The Ferrero Group has announced plans to make all its packaging 100% reusable, recyclable or compostable by 2025.
The producer of Nutella spread, Kinder chocolate and Tic Tac mints has also signed the Ellen MacArthur Foundation’s New Plastics Economy Global Commitment.
Ferrero said it is committing to eliminating problematic or unnecessary plastic packaging through redesign, innovation and new delivery models.
The confectioner will invest in R&D and open innovation departments to maximise the use of recycled materials and explore projects to test new compostable packaging materials.
To boost local plant waste recycling initiatives, Ferrero is partnering with actors such as recyclers, national waste management systems and non-food companies to explore applications for difficult to recycle packaging structures and identify projects to use plant packaging waste.
“Ferrero has always taken a responsible approach to delivering high-quality product experiences that positively contribute to both today and tomorrow’s society,” said Giovanni Ferrero, executive chairman of the Ferrero Group. “This belief continues to drive us towards a responsible value chain by sourcing sustainably, producing sustainably and now by further strengthening our commitment to more sustainable packaging.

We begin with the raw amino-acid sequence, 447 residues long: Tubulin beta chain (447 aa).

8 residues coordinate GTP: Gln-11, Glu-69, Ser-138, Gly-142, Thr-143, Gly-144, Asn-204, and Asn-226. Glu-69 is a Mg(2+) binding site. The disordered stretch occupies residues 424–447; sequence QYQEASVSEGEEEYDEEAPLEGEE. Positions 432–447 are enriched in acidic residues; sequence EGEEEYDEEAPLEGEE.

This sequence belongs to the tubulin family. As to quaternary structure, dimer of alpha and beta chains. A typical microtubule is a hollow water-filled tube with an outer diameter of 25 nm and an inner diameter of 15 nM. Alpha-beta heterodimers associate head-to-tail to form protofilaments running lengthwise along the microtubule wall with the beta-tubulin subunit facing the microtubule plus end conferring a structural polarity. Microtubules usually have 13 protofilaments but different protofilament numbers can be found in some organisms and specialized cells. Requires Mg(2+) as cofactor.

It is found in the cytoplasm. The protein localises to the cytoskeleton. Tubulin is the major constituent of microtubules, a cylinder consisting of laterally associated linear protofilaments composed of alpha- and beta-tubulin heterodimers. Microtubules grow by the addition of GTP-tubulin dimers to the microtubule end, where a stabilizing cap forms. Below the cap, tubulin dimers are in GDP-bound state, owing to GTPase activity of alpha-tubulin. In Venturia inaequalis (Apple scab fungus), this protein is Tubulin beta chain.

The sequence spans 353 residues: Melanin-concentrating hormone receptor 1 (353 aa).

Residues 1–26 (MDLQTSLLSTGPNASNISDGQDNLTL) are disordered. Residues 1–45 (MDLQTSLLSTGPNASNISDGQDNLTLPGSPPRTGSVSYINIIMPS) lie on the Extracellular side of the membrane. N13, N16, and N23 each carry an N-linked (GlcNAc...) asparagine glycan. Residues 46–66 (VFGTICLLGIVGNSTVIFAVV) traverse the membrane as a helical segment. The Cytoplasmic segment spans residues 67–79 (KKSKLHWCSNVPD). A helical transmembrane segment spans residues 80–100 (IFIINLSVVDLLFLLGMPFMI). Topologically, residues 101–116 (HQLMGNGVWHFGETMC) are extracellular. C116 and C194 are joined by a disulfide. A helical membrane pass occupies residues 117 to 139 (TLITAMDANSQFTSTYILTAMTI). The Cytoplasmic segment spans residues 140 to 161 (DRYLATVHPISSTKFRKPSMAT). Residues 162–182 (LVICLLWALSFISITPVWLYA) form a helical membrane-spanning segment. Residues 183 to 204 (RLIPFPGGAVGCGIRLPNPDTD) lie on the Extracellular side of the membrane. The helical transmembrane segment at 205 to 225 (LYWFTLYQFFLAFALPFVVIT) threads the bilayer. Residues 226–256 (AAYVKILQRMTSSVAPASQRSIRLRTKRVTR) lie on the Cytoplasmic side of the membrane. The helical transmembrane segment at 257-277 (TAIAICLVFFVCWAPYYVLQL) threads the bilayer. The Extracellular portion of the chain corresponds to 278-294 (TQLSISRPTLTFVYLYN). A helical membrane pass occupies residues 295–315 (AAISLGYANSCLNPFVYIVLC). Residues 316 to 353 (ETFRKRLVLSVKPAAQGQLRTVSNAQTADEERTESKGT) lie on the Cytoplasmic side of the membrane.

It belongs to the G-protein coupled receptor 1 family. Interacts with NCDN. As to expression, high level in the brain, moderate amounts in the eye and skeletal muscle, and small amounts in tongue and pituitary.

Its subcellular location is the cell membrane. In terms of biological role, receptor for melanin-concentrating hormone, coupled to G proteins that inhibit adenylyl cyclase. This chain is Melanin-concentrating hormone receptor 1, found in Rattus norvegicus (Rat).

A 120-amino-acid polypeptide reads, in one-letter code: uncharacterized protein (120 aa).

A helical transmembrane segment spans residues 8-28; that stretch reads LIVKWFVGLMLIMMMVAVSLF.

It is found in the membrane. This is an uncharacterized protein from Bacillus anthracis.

“We are pleased to announce our commitment towards 100% reusable, recyclable or compostable packaging by 2025 and signing The New Plastics Economy Global Commitment with the Ellen MacArthur Foundation allows us to support the acceleration towards a circular economy.”
Sander Defruyt, lead of the New Plastics Economy initiative at the Ellen MacArthur Foundation, added: “The New Plastics Economy Global Commitment unites businesses, governments and others behind a clear vision of a circular economy for plastic.
“We are pleased Ferrero is joining us, by setting concrete 2025 targets. Our vision is for a world where plastic never becomes waste or pollution. It will be a challenging journey, but by coming together we can eliminate the plastics we don’t need and innovate so the plastics we do need can be safely and easily circulated – keeping them in the economy and out of the environment.”